von Mangoldt and Zeta

Prerequisites for this post: definition of Dirichlet convolution, and big {O}-notation.

Normally I don’t like to blog about something until I’m pretty confident that I have a reasonably good understanding of what’s happening, but I desperately need to sort out my thoughts, so here I go\dots

1. Primes

One day, an alien explorer lands on Earth in a 3rd grade classroom. He hears the teacher talk about these things called primes. So he goes up to the teacher and asks “how many primes are there less than {x}?”.

Answer: “uh. . .”.

Maybe that’s too hard, so the alien instead asks “about how many primes are there less than {x}?”.

This is again greeted with silence. Confused, the alien asks a bunch of the teachers, who all respond similarly, but then someone mentions that in the last couple hundred years, someone was able to show with a lot of effort that the answer was pretty close to

\displaystyle  \approx \frac{x}{\log x}.

The alien, now more satisfied, then says “okay, great! How good is this estimate?”

More silence.

2. The von Mangoldt function

The prime counting function isn’t very nice, but there is a related function that’s a lot more well-behaved. We define the von Mangoldt function {\Lambda} by

\displaystyle  \Lambda(x) = \begin{cases} \log p & x = p^k \text{ for some prime } p \\ 0 & \text{otherwise}. \end{cases}

It’s worth remarking that in terms of (Dirichlet) convolution, we have

\displaystyle  \mathbf 1 \ast \Lambda = \log

(here {\mathbf 1} is the constant function that gives {\mathbf 1(n) = 1}). (Do you see why?) Then, we define the second Chebyshev function as

\displaystyle  \psi(x) = \sum_{n \le x} \Lambda(n).

In words, {\psi(x)} adds up logs of prime powers; in still other words, it is the partial sums of {\Lambda}.

It turns out that knowing {\psi(x)} well gives us information about the number of primes less than {x}, and vice versa. (This is actually not hard to show; try it yourself if you like.) But we like the function {\psi} because it is more well-behaved. In particular, it turns out the answer to the alien’s question “there are about {\frac{x}{\log x}} primes less than {x}” is equivalent to “{\psi(x) \approx x}”.

So to satisfy the alien, we have to establish {\psi(x) \approx x} and tell him how good this estimate is.

Actually, what we believe to be true is:

Theorem 1 (Riemann Hypothesis)

We conjecture that

\displaystyle  \psi(x) = x + O\left( x^{\frac{1}{2}+\varepsilon} \right)

for any {\varepsilon > 0}.

Unfortunately, what we actually know is far from this:

Theorem 2 (Prime Number Theorem, Classical Form)

We have proved that

\displaystyle  \psi(x) = x + O\left( x e^{-c\sqrt{\log x}} \right)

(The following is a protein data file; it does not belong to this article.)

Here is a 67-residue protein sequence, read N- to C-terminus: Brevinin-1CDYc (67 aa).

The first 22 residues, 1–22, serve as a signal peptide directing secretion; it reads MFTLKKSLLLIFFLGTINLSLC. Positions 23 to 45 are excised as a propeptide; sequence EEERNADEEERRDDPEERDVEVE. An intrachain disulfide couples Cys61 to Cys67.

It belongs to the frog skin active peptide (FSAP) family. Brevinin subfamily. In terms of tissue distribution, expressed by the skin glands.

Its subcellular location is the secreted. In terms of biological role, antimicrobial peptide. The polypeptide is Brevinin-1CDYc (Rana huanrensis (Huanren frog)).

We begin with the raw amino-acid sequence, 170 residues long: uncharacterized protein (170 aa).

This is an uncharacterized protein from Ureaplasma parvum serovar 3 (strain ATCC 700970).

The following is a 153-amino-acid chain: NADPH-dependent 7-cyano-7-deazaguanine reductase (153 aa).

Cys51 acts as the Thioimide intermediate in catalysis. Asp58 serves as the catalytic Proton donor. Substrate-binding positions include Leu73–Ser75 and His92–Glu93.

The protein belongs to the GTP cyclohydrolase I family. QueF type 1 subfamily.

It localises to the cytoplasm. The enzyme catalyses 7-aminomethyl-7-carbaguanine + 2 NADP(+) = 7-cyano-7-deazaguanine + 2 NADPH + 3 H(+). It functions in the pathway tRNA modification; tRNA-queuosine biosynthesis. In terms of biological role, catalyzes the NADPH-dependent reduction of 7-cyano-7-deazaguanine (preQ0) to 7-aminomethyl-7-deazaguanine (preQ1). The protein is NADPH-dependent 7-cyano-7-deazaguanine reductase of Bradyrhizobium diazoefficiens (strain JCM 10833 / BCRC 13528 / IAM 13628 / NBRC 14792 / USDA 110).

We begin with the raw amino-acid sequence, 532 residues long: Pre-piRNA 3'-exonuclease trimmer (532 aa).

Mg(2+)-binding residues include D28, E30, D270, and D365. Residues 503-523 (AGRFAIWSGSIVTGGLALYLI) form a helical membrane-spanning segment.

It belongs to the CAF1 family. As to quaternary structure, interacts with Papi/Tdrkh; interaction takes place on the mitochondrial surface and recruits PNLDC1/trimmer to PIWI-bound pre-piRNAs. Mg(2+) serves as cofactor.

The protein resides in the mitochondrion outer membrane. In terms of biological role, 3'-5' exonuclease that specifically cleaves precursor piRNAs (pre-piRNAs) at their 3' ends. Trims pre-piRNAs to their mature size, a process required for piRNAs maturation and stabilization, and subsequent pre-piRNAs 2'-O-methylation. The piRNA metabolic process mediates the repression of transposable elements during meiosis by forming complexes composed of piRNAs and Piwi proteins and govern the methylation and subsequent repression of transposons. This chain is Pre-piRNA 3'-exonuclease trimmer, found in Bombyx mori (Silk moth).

for some constant {c} (actually we have done slightly better, but not much).

You will notice that this error term is greater than {O(x^{0.999})}, and this is true even of the more modern estimates. In other words, we have a long way to go.

3. Dirichlet Series and Perron’s Formula

Note: I’m ignoring issues of convergence in this section, and will continue to do so for this post.

First, some vocabulary. An arithmetic function is just a function {\mathbb N \rightarrow \mathbb C}.

Example 3

Functions {\Lambda}, {\mathbf 1}, or {\log} are arithmetic functions.

The partial sums of an arithmetic function are sums like {f(1) + f(2) + \dots + f(n)}, or better yet {\sum_{n \le x} f(n)}.

Example 4

The Chebyshev function {\psi} gives the partial sums of {\Lambda}, by definition.

Example 5

The floor function {\left\lfloor x \right\rfloor} gives the partial sums of {\mathbf 1}:

\displaystyle  \left\lfloor x \right\rfloor = \sum_{n \le x} 1 = \sum_{n \le x} \mathbf 1(n).

Back to the main point. We are scared of the word “prime”, so in estimating {\psi(x)} we want to avoid doing so by any means possible. In light of this we introduce the Dirichlet series for an arithmetic function {f}, which is defined as

\displaystyle  F(s) = \sum_{n \ge 1} f(n) n^{-s}

for complex numbers {s}. This is like a generating function, except rather than {x^n}‘s we have {n^{-s}}‘s.

Why Dirichlet series over generating functions? There are two reasons why this turns out to be a really good move. The first is that in number theory, we often have convolutions, which play well with Dirichlet series:

Theorem 6 (Convolution of Dirichlet Series)

Let {f, g, h : \mathbb N \rightarrow \mathbb C} be arithmetic functions and let {F}, {G}, {H} be the corresponding Dirichlet series. Then

\displaystyle  f = g \ast h \implies F = G \cdot H.

(Here {\ast} is the Dirichlet convolution.)

This is actually immediate if you just multiply it out!

We want to use this to get a handle on the Dirichlet series for {\Lambda}. As remarked earlier, we have

\displaystyle  \log = \mathbf 1 \ast \Lambda.

The Dirichlet series of {\mathbf 1} has a name; it is the infamous Riemann zeta function, given by

\displaystyle  \zeta(s) = \sum_{n \ge 1} n^{-s}.

What about {\log}? Answer: it’s just {-\zeta'(s)}! This follows by term-wise differentiation of the sum {\zeta}, since the derivative of {n^{-s}} is {-\log s \cdot n^{-s}}.

Thus we have deduced

Theorem 7 (Dirichlet Series of von Mangoldt)